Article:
Blue Mackerel, Scomber australasicus Cuvier 1832

Other Names: Common Mackerel, English Mackerel, Japanese Mackerel, Pacific Mackerel, School Mackerel, Slimies, Slimy Mackerel, Spotted Chub Mackerel

A Blue Mackerel, Scomber australasicus. Source: Andrew J. Green / Reef Life Survey. License: CC BY Attribution


A small mackerel species that schools in large numbers, and is often used as bait by recreational fishers in central and southern New South Wales.

The species is bluish to greenish above, pearly white below, with narrow diagonal zigzag and reticulated lines on the upper sides, spots along the midside, and fine wavy broken lines below. The dark reticulated pattern become less distinct as the fish ages.

Cite this page as:
Schultz, S., Scomber australasicus in Fishes of Australia, accessed 20 Jun 2024,

Blue Mackerel, Scomber australasicus Cuvier 1832

More Info


Found in the waters of all Australian states, but absent from the Gulf of Carpentaria and Cape York. Known elsewhere from tropical and temperate waters of the Pacific and Indian oceans. 

An epipelagic, neritic species found inshore, and in the open ocean to a depth of 200 m. Blue Mackerel are relatively uncommon in tropical waters.


Dorsal fin X-XIII, 0, 0, 12; Anal fin 1,12; Pectoral fin 18-21; Gill rakers 25-35.

Body fusiform body with two widely separated dorsal fins; snout pointed; eyes with adipose eyelids that leave a vertical slit over the pupils; jaws with small conical teeth. Second dorsal and anal fins followed by five to six finlets; pectoral fin short; anal-fin origin clearly more posterior than that of second dorsal fin origin; anal-fin spine separated from rest of anal fin; interpelvic process small, single. 

Body covered in small scales, corselet absent. Caudal peduncle with two small keels, but no large lateral keel. Swim bladder absent.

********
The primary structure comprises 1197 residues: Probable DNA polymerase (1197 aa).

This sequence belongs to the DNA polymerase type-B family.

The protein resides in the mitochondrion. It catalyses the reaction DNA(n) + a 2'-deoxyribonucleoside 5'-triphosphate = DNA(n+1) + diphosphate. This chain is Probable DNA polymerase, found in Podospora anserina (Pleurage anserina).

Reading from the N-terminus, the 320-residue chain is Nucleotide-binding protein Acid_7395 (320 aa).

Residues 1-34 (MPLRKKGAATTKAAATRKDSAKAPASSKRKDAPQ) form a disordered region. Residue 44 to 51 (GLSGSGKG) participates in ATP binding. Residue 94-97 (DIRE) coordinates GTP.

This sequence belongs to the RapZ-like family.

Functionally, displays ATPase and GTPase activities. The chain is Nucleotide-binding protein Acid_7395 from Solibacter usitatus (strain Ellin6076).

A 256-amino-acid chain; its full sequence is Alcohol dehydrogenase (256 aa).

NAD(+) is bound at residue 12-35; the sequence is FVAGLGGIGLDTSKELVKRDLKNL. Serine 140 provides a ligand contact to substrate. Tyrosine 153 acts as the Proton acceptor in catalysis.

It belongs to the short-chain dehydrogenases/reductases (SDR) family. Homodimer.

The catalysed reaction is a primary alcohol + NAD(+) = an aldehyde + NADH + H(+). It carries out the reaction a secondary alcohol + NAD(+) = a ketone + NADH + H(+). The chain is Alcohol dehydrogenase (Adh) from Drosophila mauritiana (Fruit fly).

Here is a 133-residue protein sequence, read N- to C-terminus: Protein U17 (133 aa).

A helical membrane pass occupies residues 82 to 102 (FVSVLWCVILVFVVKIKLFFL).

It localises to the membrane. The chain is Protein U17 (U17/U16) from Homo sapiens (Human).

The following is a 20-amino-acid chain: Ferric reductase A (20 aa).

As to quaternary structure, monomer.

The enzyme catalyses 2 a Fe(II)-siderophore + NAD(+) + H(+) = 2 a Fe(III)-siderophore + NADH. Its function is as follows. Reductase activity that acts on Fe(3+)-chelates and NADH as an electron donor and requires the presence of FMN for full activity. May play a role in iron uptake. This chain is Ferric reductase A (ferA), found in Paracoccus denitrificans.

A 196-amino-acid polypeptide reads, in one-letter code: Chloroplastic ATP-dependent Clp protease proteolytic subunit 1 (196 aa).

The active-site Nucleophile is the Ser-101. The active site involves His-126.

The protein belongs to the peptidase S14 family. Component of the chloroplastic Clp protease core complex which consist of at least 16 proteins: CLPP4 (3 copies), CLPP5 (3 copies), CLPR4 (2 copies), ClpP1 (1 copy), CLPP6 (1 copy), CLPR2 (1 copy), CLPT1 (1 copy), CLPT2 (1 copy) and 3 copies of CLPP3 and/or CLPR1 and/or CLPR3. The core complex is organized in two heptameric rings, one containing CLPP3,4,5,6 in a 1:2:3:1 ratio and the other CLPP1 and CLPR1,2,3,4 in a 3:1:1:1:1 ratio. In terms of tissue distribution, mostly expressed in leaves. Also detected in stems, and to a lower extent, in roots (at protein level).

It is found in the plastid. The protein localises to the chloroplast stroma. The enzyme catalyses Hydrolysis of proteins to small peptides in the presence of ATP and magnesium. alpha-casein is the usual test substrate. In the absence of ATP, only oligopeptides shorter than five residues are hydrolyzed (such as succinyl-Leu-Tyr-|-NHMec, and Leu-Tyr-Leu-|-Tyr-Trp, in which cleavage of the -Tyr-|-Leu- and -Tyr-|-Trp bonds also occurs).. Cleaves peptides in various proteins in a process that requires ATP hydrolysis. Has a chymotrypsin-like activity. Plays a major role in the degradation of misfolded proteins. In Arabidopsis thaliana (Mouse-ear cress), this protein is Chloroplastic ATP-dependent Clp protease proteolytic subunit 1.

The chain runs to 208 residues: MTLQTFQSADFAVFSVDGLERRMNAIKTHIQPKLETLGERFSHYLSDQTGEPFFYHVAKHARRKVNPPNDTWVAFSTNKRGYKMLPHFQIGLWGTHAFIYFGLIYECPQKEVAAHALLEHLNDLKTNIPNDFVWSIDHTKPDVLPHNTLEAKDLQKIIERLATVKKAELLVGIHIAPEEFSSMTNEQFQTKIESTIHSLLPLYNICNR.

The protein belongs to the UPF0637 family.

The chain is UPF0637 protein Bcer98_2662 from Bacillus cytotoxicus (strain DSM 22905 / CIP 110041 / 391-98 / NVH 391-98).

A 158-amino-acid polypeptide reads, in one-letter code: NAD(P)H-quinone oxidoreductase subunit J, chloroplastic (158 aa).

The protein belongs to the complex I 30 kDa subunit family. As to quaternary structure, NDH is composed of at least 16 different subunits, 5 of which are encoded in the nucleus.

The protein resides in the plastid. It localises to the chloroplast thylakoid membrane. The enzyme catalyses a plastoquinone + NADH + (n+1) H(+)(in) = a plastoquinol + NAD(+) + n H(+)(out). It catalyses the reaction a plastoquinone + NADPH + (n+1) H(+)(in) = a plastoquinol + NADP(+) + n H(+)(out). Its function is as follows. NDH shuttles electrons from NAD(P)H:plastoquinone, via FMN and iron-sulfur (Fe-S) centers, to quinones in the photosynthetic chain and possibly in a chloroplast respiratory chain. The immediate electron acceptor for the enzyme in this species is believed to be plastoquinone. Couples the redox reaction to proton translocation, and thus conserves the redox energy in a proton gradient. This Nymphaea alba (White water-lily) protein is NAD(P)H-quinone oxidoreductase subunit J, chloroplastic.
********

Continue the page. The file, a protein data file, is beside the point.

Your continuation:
To 40 cm.


Blue dorsally, lower sides and belly silver yellow. Dark wavy lines dorsally, belly marked with wavy, broken lines, sometimes with dusky blotches.


Carnivore - feeds on zooplankton such as copepods and other crustaceans; adults also consume small fishes and squids.


A serial spawner that spawns along the southern coast during the summer months, and may spawn year-round along the east coast. Individuals can live to an age of 7 years. The Blue Mackerel forms large schools consisting of a mixture of year classes.


The commercial fishery in Eastern Australia comprises mainly younger fish, in the 2-3 year age group. Also fished commercially in Tasmania. Recreational fishers are estimated to match commercial catches in New South Wales, using the fish mainly for bait.

The species is used both as food for humans and as bait for other fish, and is an important food source for large pelagic fishes such as tunas, as well as for marine mammals such as dolphins and sea lions.



The specific name australasicus is from Latin in reference to its southern distribution.

Species Citation

Scomber australasicus Cuvier 1832, Historie naturelle des poissons. 8: 49, King George Sound, Western Australia.


Schultz, S.

Blue Mackerel, Scomber australasicus Cuvier 1832


Baker, E.A. & B.B. Collette. 1998. Mackerel from the northern Indian Ocean and the Red Sea are Scomber australasicus, not Scomber japonicus. Ichthyol. Res. 45: 29-33.

Collette, B., Acero, A., Canales Ramirez, C., Cardenas, G., Carpenter, K.E., Chang, S.-K., Chiang, W., Di Natale, A., Fox, W., Guzman-Mora, A., Juan Jorda, M., Miyabe, N., Montano Cruz, R., Nelson, R., Salas, E., Schaefer, K., Serra, R., Sun, C., Uozumi, Y., Wang, S., Wu, J., Yanez, E. & Yeh, S. 2011. Scomber australasicus. The IUCN Red List of Threatened Species 2011: e.T170329A6750490. . Downloaded on 21 September 2015.

Carpenter, K.E. & Niem, V.H. (eds). FAO species identification guide for fishery purposes. The living marine resources of the Western Central Pacific. Volume 6. Bony fishes part 4 (Labridae to Latimeriidae), estuarine crocodiles, sea turtles, sea snakes and marine mammals. Rome, FAO. 2001. pp. 3381-4218.

Collette, B.B. and C.E. Nauen, FAO species 1983, catalogue. Vol. 2. Scombrids of the world. An annotated and illustrated catalogue of tunas, mackerels, bonitos and related species known to date. FAO Fish. Synop., (125) Vol. 2: 137 pp.

Quick Facts

CAAB Code:37441001

Conservation:IUCN Least Concern

Depth:1-200 m

Fishing:Commercial, recreational fish

Habitat:Pelagic, oceanodromous

Max Size:40 cm FL

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